Read – 2 Samuel 15
Focus on verse 4-6
In today’s political context I suspect it would be somewhat of an anomaly to find a truly honorable politician, though I believe such creatures do exist. The reason it is nearly impossible to find a person in politics who has not been smeared by swamp mud, is not so much because no honorable politicians exist, but rather that there is so much mud slinging going on by both sides of every issue, it is unlikely that one can emerge from the fray without being spattered.
In today’s reading Absalom begins to lay the foundation for attempt to take over the throne from his father David by force. He was apparently a good schmoozer when it came to winning people over to support his cause.
And Absalom would add, “If only I were appointed judge in the land! Then everyone who has a complaint or case could come to me and I would see that he gets justice.” Also, whenever anyone approached him to bow down before him, Absalom would reach out his hand, take hold of him and kiss him. Absalom behaved in this way toward all the Israelites who came to the king asking for justice, and so he stole the hearts of the men of Israel. (v. 4-6)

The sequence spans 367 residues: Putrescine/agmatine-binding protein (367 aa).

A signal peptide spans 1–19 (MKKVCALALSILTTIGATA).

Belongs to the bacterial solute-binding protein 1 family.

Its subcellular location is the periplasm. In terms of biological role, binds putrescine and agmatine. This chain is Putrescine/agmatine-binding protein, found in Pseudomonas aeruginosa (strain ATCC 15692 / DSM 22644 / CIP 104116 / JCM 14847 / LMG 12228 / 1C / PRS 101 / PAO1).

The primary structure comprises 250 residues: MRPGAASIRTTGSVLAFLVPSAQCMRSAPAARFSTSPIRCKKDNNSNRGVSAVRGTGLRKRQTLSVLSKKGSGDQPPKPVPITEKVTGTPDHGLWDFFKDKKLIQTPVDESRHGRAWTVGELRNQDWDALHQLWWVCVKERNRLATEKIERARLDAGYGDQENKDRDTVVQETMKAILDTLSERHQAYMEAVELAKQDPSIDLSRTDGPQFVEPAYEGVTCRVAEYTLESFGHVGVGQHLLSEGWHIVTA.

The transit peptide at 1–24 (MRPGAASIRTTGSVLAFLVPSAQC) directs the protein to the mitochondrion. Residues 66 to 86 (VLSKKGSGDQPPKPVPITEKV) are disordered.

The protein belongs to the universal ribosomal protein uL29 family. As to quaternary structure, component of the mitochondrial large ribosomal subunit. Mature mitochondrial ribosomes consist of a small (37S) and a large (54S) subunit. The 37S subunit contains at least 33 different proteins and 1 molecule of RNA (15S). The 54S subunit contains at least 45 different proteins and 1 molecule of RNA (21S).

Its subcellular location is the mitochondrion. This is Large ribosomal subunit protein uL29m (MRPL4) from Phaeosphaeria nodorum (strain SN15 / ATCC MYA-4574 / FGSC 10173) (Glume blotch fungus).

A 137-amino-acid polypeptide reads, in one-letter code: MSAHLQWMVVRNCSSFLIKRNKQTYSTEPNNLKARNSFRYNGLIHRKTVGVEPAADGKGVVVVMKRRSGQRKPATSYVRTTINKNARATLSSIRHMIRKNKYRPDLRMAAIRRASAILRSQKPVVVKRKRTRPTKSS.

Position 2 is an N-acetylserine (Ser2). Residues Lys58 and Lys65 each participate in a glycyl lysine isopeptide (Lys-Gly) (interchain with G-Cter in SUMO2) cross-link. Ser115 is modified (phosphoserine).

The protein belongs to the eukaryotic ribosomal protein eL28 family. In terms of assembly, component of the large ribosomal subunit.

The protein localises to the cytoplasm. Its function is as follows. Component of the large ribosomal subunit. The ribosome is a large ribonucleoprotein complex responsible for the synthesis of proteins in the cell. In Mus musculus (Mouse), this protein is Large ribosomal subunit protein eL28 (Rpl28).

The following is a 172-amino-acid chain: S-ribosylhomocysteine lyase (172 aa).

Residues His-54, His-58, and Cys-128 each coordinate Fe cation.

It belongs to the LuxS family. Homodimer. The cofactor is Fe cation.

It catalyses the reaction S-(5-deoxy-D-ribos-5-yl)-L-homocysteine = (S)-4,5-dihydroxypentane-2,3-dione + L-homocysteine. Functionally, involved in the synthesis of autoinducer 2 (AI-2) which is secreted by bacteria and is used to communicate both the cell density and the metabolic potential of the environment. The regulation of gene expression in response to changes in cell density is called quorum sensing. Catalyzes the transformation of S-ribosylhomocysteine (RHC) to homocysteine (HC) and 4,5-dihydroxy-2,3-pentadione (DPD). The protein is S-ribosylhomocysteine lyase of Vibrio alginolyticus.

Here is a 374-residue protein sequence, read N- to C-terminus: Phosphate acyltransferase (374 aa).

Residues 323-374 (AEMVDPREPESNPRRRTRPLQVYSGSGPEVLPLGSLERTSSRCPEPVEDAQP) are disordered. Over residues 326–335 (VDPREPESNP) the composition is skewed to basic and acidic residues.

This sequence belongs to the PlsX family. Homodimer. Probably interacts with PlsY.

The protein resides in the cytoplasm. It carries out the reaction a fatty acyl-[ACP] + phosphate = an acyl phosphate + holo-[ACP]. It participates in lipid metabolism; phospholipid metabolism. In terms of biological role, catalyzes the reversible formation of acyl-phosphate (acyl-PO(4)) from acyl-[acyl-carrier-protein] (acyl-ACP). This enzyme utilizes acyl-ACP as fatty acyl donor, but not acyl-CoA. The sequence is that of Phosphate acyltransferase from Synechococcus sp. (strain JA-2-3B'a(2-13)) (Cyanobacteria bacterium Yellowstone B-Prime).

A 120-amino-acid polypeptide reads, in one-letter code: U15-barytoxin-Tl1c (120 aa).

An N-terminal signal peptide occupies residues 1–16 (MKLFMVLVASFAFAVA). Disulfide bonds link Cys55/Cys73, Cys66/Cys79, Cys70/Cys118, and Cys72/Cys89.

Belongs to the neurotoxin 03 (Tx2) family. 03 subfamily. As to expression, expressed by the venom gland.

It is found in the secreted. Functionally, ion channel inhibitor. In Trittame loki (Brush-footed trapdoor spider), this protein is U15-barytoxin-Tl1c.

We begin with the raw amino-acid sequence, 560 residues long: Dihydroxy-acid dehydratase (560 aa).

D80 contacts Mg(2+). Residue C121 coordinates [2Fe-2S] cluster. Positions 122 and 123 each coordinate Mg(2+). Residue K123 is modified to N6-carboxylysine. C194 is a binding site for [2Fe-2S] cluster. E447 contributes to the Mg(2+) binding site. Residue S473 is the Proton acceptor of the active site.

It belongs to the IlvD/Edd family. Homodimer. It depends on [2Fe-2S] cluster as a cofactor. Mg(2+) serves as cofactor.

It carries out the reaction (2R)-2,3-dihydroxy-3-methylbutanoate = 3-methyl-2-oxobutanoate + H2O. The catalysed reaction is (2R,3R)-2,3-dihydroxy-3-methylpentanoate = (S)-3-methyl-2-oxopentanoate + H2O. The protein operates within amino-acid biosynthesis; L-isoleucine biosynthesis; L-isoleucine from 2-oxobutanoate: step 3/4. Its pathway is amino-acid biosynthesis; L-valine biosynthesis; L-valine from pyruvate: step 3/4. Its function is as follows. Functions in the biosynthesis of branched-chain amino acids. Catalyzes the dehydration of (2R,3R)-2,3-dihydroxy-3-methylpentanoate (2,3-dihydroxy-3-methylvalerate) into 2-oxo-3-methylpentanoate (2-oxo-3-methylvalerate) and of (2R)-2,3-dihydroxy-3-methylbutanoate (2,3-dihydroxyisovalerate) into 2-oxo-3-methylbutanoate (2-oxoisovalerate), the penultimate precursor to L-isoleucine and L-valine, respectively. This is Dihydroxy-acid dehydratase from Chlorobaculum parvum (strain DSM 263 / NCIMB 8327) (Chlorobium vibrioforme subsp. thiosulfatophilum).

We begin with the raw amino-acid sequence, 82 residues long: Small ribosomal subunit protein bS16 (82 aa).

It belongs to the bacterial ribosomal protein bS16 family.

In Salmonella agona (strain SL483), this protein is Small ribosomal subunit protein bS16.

It would seem that Absalom inherited some of his father’s ability to use smooth political talk to win people over. What Absalom did not inherit was David’s sense of honor. The ability to use the power of persuasion to win the favor of people is not intrinsically evil. What determines whether it is either dishonorable or honorable is always the motives of the person who wields it. A few chapters prior to this David makes use of the power of political persuasion to unify the tribes. He does so by winning over those who had been supportive of Saul and Abner but were at the moment lacking leadership. It would seem that by so doing he averted what may have turned into an extension of the already bloody civil war that General Joab seemed all to eager to wage.
What Absalom is doing here in this reading is using his charismatic personality and smooth talk to turn people against his father. He does what too many modern politicians do nearly every time and election occurs…they dishonor their opponents to make themselves look better. Quite possibly the most disturbing thing about this is what it says about the people who choose to follow such an individual. Ultimately, however, it would seem that as was the case with Absalom and David, honor has a way of being vindicated in the final analysis…if not in this life…certainly in the next.